The equivalence regime is “flawed” and not a suitable option for the UK once it leaves the European Union, according to MEP Dr Kay Swinburne.
“I don’t think the UK could ever rely on an equivalence decision,” Swinburne said, speaking at the ISITC Europe’s 2018 annual meeting and conference on Thursday.
“It doesn’t work, we know it doesn’t work, and the Commission admitted it doesn’t work back in 2016,” she added.
Swinburne explained that most equivalence decisions in the run up to Mifid were “opaque, had no process and were completely political”.
Under the existing equivalence regime, the European Commission has the power to withdraw the decision by giving only 30 days notice, and without providing a specific reason.
“It is a flawed system that doesn’t work and is certainly not going to work for the largest member state now moving out,” Swinburne said.
The conservative MEP for Wales, who is also vice‐chair of the ECON Committee on Economic and Monetary Affairs, suggests that the UK should be seeking financial services deal at a much higher level, such as at the level of the free trade agreement.
Nevertheless she considers Brexit to be the catalyst for change and an opportunity to embrace new technology. The status quo cannot change so we must instead,” she said.
“While we are trying to unpick ourselves, everyone else is looking to the future,” she said, explaining that the EU27 has “used Brexit as a catalyst for activity”. For example, the joint notification on a Permanent Structured Cooperation (PESCO), a common defence system, was signed surprisingly quickly by 25 member states towards the end of last year, and the large jurisdictions in the EU now have their own sandbox.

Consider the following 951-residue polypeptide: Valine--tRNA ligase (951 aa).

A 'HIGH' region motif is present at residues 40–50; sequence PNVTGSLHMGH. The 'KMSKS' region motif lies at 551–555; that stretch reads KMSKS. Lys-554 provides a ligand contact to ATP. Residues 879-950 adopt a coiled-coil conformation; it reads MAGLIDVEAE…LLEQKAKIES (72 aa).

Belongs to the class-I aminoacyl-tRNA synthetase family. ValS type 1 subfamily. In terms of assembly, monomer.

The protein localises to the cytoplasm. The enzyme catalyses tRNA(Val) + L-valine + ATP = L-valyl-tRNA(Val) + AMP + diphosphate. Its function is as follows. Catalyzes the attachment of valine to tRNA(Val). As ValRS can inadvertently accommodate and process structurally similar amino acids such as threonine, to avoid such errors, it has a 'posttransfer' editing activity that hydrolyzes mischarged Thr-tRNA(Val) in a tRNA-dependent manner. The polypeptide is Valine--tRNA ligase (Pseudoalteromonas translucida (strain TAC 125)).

“They are all investing, facilitating and competing with the UK in a way they haven’t thought until Brexit,” Swinburne added.
Brexit has made it essential that we embrace new technology, according to the MEP, who pointed out that the “demonstration of value among the hype in the market is starting to seep through” on a case‐by‐case basis, particularly with regards to distributed ledger technology in the securities lending and insurance space.
Earlier this week, the Association for Financial Markets in Europe (Afme) said that central counterparties should be recognised as equivalent from the date of Brexit to avoid a “potential cliff edge risk”.
This came after the Futures Industry Association (FIA) warned of the disruptive impact of a no‐deal Brexit scenario on the UK and European cleared derivatives industries.
Separately, the FIA said last week that blockchain is a case of “evolution rather than revolution”, a viewpoint echoed by head of ISITC Europe, Nigel Solkhon, speaking ahead of the trade body’s annual meeting.
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